- Month-long, 6,200-mile trip aims to document the impact of climate change
- Scientists say sea ice will soon largely vanish from the Arctic during the summer
- They predict impact will be felt across northern hemisphere as far as Florida
The email arrived in mid-June, seeking to explode any notion that global warming might turn our Arctic expedition into a summer cruise.
Published Monday, August 14, 2017 12:45AM EDT
VICTORIA STRAIT, Nunavut - The email arrived in mid-June, seeking to explode any notion that global warming might turn our Arctic expedition into a summer cruise.
"The most important piece of clothing to pack is good, sturdy and warm boots. There is going to be snow and ice on the deck of the icebreaker," it read.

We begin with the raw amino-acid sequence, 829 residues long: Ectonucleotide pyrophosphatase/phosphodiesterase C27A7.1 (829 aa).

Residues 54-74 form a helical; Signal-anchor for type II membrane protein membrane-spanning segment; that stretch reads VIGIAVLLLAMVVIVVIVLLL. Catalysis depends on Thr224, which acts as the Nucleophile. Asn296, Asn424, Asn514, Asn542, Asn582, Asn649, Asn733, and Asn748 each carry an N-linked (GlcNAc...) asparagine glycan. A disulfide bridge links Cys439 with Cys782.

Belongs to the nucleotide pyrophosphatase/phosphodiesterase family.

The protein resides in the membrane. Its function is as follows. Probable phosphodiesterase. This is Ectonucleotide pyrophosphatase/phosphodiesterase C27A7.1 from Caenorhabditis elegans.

The Associated Press was joining international researchers on a month-long, 10,000 kilometre (6,200-mile) journey to document the impact of climate change on the forbidding ice and frigid waters of the Far North. But once the ship entered the fabled Northwest Passage between the Atlantic and the Pacific, there would be nowhere to stop for supplies and no help for hundreds of miles. So in went the boots: Global warming or not, it was best to come prepared.